10 years ago
Most, if not all, of my designer favorites are not recent releases and several are discontinued, so I agree that designer releases have, by and large, become less interesting. Even once highly respected houses such as Chanel and Guerlain (who gave us No. 19 and Samsara, for cryin' out loud!) have jumped on the bandwagon of safe, often linear, sameness to ensure immediate mass approval at the department store perfume counters. Forget about any discernible drydown progression, aside from waiting for the "scratchy" notes to soften (that's a perfect word for it, Apicius), because most shoppers want a fragrance that smells safe and secure in its sameness, top middle and base. I call it the department store accord, because so many of the newer releases share it. When you walk into the fragrance department, you smell it, then you test a few new relases, and there it is, that same damn department store accord.

Now, that being said, based on my sampling of niche (I'd guess about 35, so far), I've concluded that being more expensive and made of apparently higher quality ingredients and with more artistic integrity does not guarantee or even increase the odds of experiencing the wow factor. A very few have wowed me, most have not rivaled my favorite, albeit older, designer frags, and some have left me shaking my head in disbelief at their thin flatness, synthetic popsicle sweetness and/or shocking lack of projection and lasting power. That's why I think it's all just hit and miss, whether it's niche, designer or drugstore.
10 years ago
Hm, yet another attempt to abuse a term in order to determine quality - although we pretty much all agree that both niche and designer have released good and bad scents. As Coutureguru already wrote: after all it boils down to ones personal taste or personal point of view, and I do not think it is very useful to use terms such as 'niche' and 'designer' in order to find some kind of formula that explains (and justifies) our exceptional taste.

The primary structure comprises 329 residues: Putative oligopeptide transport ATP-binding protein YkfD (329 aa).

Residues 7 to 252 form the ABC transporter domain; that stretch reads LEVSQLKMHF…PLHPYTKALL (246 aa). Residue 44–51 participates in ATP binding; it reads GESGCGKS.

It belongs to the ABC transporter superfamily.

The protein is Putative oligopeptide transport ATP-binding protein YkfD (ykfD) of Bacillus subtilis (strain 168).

I am more of a newbie in this game, and naturally I started my collection with designers. I have been buying niche now for months exclusively, and honestly: I don't feel there are many designer scents left for me to explore, but then again - I could not live without the designers that I already own, definitely not.

For now I am much more interested in niche brands, but when you explore a scent, it should not matter whether it's niche or designer, should it?
10 years ago
For the most part, I think designer has changed. I do like some celebrity scents, but the fact that I see them displayed in a department store next to Chanel, Dior, Givenchy, etc., then I meander over to Walmart and see the same kills the luxurious feeling of perfume for me. I know the economy worldwide is not what it used to be, and perfume has been made a little more affordable through smaller sizes and sample sets. Niche has done the same. But the truth is, perfume is supposed to a luxury: we don't need it, but it makes us feel good. Don't get me wrong, I love a good deal on eBay or Amazon; but I'm willing to shell out/save the cash for something I think that is worth the luxury (and that's purely subjective).

I am a fan of the sweet and gourmand perfumes as long as they last a good amount of time on me. I can see where people who DON'T like sweet and gourmand perfumes can be frustrated as the current marketing is not trying to appeal to them much. There are only so many perfumes out there that one would consider unique. When a good amount of women in my age group started wearing Paris Hilton, Kim Kardashian, and Victoria's Secret perfumes...that's when I wanted to expand my horizons and try niche perfumes as they are generally unknown by casual perfume wearers.